Multipotentialism and A Deep Sigh of Relief

May 29, 2018

 

“I’ve never found my thing.  You know….the thing.”

 

“I feel like everyone else has a career and I’m still trying to figure it out.”

 

“I still don’t know what I want to be when I grow up.”

 

“I don’t know what my passion is.  I have too many interests.”

 

I can’t tell you how many times women I have coached with or who have attended my retreats and workshops have woefully muttered some iteration of these sentences to me.

I used to feel the same way.  I remember, a few years ago, as I was trying to make sense of What I Wanted To Do When I Grew Up, I created a sort of mind map of all the things I loved to do.  I would stare at that piece of paper for hours on end, hoping that somehow all the incredibly disparate loves that I had (writing, adventuring, supporting women in birth, cooking, photography) would magically meld into a Real Career before my eyes, if only I considered it for long enough, and remained uncompromising in my efforts.

During my mind map days, I was lucky enough to stumble upon the work of a woman named Emilie Wapnick, and her community, Puttylike.  Emilie coined the term mulitpotentialite, referring to individuals who have multiple passions and interests.  She was, and still is, rocking the world of anyone who has ever felt like they were supposed to find one “Thing” and stick with it, but couldn’t.

Multipotentialites tend to follow one of two patterns.  Scanners thrive by becoming the jack of all trades and master of none.  They like to have a great number of different and diverse projects on the go at the same time.  Divers, on the other hand, like to dive deep into a particular hobby, field of interest, or passion for a few years, learn everything they can possibly learn about it, and then move on.

In a world that idolizes those with singular passions and still prefers that the answer to “what do you do” be something easy to conceptualize, multipotentialites often spend the majority of their lives feeling like there’s something wrong with them.  Their decisions to quit what they’ve been working on and move on are perceived as being flaky, irresponsible, or confusing.  It’s assumed that they’ve failed, in some way, rather than making a conscious decision to pivot.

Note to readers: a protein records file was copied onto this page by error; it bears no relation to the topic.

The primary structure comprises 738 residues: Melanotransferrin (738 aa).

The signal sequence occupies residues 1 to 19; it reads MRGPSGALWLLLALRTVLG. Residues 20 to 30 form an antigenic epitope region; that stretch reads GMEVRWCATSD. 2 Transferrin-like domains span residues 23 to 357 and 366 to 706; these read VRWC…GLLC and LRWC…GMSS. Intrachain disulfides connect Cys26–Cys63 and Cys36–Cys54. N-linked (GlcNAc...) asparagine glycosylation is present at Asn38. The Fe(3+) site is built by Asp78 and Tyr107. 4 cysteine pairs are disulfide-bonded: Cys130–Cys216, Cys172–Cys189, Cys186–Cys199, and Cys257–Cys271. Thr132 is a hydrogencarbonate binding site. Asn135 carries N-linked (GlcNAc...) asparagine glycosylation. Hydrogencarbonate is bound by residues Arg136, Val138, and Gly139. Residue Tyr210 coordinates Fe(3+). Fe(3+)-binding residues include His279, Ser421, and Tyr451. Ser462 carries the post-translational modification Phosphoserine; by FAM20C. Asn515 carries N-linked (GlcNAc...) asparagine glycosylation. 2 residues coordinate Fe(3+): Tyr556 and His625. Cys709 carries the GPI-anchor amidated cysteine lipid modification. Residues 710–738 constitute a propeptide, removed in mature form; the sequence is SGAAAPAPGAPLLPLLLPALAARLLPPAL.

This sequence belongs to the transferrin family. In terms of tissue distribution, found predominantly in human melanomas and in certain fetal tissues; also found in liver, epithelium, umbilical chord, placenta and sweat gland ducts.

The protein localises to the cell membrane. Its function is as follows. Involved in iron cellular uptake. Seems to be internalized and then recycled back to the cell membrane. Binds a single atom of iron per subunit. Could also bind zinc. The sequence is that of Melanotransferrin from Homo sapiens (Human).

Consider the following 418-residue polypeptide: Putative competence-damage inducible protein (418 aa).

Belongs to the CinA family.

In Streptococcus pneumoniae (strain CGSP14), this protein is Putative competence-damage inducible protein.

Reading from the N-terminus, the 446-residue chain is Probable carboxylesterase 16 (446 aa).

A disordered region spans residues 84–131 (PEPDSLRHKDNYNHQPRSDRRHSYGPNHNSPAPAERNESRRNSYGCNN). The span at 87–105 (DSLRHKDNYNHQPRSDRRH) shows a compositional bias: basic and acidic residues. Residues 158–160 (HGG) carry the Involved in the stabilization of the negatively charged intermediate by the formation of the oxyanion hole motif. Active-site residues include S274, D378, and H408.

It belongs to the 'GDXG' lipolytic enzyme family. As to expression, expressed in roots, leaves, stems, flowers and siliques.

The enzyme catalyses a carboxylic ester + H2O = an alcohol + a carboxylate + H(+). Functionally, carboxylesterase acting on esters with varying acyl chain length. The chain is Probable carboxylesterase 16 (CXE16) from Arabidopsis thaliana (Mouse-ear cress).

Elizabeth Gilbert did a fantastic talk about the value of following curiosity rather than passion, and in doing so, she gave many of us scanners and divers a giant permission slip to follow what interests us, without the need to make meaning (or careers!) out of the things that pique our curiosity.

To me, this seems like a much gentler approach to living one’s life.  The pressure that we exert on ourselves and that is placed upon us by others to abide by societally-defined norms around our careers (and, well, everything) can be crushing.  I’ve coached with so many women who have spent a lot of time, energy, and frustration on what seems like a wild goose chase of trying to find meaningful work that also adheres to commonly-held notions of what a career should look like.

Generally, in my own life and in my coaching work,

 

I have come to be very skeptical of things that

 

a) seem like rules (especially somewhat nefarious arbitrary rules)

 

and

 

b) seem to cause suffering when we try to contort ourselves into the kind of people who can follow them.

 

Also, I’ve noticed that half (or more!) of the work of living our lives in a way that better reflects who we are and what we value is about self-acceptance rather than finding *new and improved* ways of becoming someone we’re not – someone we imagine ourselves being if only we weren’t so ___(fill in the blank with your own particular self-loathing)___.  Accepting your own multipotentialism is the first step toward learning how to work with it  – and have it work for you.

 

How about you?  Do you identify as a multipotentialite?  Did you breathe any deep sighs of relief after reading this?

(p.s.: You Are Ok.  You are always Ok.  It’s usually just the rest of the world that’s whack).